Other Republicans - even those that had previously defended the President - said Trump needs to explain what happened. His comments were reported by The Daily Beast.
Then, on Friday, Trump threatened Comey to stay silent - floating the possibility that "tapes" might exist of their conversations. We have the Senate Intelligence Committee looking at the allegation that the Russians were somehow in collusion with the Trump campaign.
I read the Washington Post story, and I read General McMaster's response, which tends to refute the story-rebut the story.
He also declined to comment on Trump's statement to NBC last week that he was thinking of the Russian Federation investigation when he fired Comey, or his tweet suggesting he might have tapes of his conversations with Comey.
Schumer said on CNN's "State of the Union" Democrats will block any nomination until a special prosecutor that would report to Congress rather than the Justice Department is appointed. "If our allies overseas can't trust us to keep sensitive information close to the vest they may no longer share it with us".
"Congress is engaged in investigations now". John Cornyn said he was also not interested in taking over the Federal Bureau of Investigation.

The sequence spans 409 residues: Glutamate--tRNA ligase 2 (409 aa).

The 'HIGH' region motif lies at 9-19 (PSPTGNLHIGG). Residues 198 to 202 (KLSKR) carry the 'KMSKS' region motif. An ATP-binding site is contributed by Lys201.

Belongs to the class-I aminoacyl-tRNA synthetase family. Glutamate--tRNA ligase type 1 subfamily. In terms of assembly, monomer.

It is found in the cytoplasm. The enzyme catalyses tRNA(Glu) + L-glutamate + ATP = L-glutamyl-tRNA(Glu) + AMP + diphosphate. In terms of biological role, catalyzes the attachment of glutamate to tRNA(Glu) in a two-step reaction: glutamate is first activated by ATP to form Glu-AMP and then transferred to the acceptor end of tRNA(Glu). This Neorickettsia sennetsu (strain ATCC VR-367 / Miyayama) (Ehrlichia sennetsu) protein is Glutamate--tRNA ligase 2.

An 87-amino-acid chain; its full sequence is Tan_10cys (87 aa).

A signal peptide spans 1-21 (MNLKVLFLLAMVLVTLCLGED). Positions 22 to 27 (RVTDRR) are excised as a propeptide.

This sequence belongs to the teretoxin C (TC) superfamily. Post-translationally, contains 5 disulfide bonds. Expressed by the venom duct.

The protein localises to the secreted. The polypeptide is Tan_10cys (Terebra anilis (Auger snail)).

The Arizona Republican said Tuesday that it sends a troubling signal to USA allies and partners around the world. Trump tweeted today that he had an "absolute right" to share information with Russians, without noting whether the information he shared was classified.
He said the time Trump spent sharing sensitive information was time he did not spend focused on Russia's aggressive behavior, including interference in elections, and its illegal invasion of Ukraine.
Merrick Garland has a new supporter in Senate Majority Leader Mitch McConnell. Trump himself confirmed Tuesday morning that he had spilled the beans. Like many congressional Republicans, McConnell didn't run to Trump's side - but didn't outright criticize the president either.
President Donald Trump's proposal for $54 billion in domestic spending cuts in the next fiscal year reflects priorities that "aren't necessarily ours", and he can expect a Republican-led Senate to make changes, Senate Majority Leader Mitch McConnell said Tuesday. He said the agenda is deregulation, tax reform and repealing and replacing the health care law.